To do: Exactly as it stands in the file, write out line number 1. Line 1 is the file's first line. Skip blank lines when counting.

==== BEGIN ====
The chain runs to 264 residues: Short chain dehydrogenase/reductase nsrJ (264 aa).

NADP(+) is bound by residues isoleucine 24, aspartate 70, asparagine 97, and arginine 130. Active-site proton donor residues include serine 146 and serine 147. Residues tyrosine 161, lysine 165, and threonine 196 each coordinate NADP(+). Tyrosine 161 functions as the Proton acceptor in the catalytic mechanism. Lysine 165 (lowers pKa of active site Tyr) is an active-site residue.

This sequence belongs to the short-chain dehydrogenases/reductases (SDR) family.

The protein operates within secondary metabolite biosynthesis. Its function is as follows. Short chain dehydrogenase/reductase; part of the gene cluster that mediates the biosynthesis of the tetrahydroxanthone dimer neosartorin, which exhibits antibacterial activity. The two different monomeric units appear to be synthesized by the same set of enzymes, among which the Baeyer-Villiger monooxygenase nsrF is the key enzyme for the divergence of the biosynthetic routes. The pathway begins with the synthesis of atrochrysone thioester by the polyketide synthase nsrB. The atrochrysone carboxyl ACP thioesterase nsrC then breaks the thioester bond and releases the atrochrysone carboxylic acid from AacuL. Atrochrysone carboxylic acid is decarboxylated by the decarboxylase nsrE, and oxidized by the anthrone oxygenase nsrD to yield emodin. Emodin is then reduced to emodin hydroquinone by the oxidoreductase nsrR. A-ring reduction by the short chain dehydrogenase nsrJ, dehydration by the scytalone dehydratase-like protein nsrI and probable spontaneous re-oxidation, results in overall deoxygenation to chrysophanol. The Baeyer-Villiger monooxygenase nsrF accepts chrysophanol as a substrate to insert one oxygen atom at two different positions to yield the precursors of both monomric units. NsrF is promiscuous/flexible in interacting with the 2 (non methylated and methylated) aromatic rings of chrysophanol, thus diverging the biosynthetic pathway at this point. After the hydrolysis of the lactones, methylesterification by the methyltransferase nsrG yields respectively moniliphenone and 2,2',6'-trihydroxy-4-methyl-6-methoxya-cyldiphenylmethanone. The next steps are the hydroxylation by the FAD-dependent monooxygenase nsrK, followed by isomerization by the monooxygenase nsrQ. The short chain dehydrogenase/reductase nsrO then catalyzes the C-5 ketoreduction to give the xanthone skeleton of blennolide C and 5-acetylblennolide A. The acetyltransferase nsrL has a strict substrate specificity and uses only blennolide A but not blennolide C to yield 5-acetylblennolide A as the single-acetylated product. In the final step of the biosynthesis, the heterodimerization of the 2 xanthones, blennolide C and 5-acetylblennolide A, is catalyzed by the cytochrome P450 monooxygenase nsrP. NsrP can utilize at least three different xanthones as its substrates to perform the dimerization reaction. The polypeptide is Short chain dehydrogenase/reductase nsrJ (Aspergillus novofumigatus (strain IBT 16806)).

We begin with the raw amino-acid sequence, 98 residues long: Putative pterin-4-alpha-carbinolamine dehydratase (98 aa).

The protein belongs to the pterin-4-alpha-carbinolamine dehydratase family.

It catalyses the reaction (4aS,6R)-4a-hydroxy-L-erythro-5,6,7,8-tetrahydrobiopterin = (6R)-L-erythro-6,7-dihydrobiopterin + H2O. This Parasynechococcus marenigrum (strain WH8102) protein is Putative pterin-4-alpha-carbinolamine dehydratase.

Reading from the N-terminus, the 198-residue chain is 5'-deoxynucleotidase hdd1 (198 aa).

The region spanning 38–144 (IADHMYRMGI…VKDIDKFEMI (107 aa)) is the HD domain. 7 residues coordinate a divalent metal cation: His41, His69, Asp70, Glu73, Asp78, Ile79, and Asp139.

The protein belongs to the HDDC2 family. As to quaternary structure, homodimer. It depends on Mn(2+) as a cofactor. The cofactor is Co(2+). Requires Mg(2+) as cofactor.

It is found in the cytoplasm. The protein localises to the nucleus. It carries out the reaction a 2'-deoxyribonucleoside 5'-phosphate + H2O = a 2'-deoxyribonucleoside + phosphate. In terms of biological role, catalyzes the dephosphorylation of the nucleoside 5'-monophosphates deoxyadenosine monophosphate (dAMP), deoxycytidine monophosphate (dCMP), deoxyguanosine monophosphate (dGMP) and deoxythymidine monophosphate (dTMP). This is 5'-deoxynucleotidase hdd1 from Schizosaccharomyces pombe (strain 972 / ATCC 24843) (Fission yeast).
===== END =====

The chain runs to 264 residues: Short chain dehydrogenase/reductase nsrJ (264 aa).